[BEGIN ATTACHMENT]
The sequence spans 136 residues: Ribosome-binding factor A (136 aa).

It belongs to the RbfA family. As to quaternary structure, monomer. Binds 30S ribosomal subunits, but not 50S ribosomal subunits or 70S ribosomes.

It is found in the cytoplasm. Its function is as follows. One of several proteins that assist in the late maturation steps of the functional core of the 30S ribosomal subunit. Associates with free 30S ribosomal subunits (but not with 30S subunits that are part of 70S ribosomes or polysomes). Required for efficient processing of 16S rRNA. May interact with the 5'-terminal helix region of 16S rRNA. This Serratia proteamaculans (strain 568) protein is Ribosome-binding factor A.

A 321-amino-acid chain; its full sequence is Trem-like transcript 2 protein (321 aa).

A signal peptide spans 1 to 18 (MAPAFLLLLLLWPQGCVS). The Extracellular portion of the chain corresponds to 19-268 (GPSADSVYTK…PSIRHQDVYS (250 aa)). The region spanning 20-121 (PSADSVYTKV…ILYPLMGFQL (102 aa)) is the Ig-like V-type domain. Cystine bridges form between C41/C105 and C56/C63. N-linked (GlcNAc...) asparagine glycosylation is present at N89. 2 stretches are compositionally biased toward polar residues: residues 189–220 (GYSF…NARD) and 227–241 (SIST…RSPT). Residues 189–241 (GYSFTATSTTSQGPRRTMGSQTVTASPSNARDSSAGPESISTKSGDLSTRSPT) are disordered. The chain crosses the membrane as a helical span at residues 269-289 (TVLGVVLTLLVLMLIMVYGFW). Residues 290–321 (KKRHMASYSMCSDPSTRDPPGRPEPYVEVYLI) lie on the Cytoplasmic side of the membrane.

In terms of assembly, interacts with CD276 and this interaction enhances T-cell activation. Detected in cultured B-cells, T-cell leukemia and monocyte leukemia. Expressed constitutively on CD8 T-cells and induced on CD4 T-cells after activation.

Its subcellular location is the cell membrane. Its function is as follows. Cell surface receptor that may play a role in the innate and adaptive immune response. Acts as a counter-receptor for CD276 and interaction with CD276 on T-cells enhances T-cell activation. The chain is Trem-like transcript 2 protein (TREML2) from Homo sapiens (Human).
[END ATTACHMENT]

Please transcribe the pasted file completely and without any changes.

The sequence spans 136 residues: Ribosome-binding factor A (136 aa).

It belongs to the RbfA family. As to quaternary structure, monomer. Binds 30S ribosomal subunits, but not 50S ribosomal subunits or 70S ribosomes.

It is found in the cytoplasm. Its function is as follows. One of several proteins that assist in the late maturation steps of the functional core of the 30S ribosomal subunit. Associates with free 30S ribosomal subunits (but not with 30S subunits that are part of 70S ribosomes or polysomes). Required for efficient processing of 16S rRNA. May interact with the 5'-terminal helix region of 16S rRNA. This Serratia proteamaculans (strain 568) protein is Ribosome-binding factor A.

A 321-amino-acid chain; its full sequence is Trem-like transcript 2 protein (321 aa).

A signal peptide spans 1 to 18 (MAPAFLLLLLLWPQGCVS). The Extracellular portion of the chain corresponds to 19-268 (GPSADSVYTK…PSIRHQDVYS (250 aa)). The region spanning 20-121 (PSADSVYTKV…ILYPLMGFQL (102 aa)) is the Ig-like V-type domain. Cystine bridges form between C41/C105 and C56/C63. N-linked (GlcNAc...) asparagine glycosylation is present at N89. 2 stretches are compositionally biased toward polar residues: residues 189–220 (GYSF…NARD) and 227–241 (SIST…RSPT). Residues 189–241 (GYSFTATSTTSQGPRRTMGSQTVTASPSNARDSSAGPESISTKSGDLSTRSPT) are disordered. The chain crosses the membrane as a helical span at residues 269-289 (TVLGVVLTLLVLMLIMVYGFW). Residues 290–321 (KKRHMASYSMCSDPSTRDPPGRPEPYVEVYLI) lie on the Cytoplasmic side of the membrane.

In terms of assembly, interacts with CD276 and this interaction enhances T-cell activation. Detected in cultured B-cells, T-cell leukemia and monocyte leukemia. Expressed constitutively on CD8 T-cells and induced on CD4 T-cells after activation.

Its subcellular location is the cell membrane. Its function is as follows. Cell surface receptor that may play a role in the innate and adaptive immune response. Acts as a counter-receptor for CD276 and interaction with CD276 on T-cells enhances T-cell activation. The chain is Trem-like transcript 2 protein (TREML2) from Homo sapiens (Human).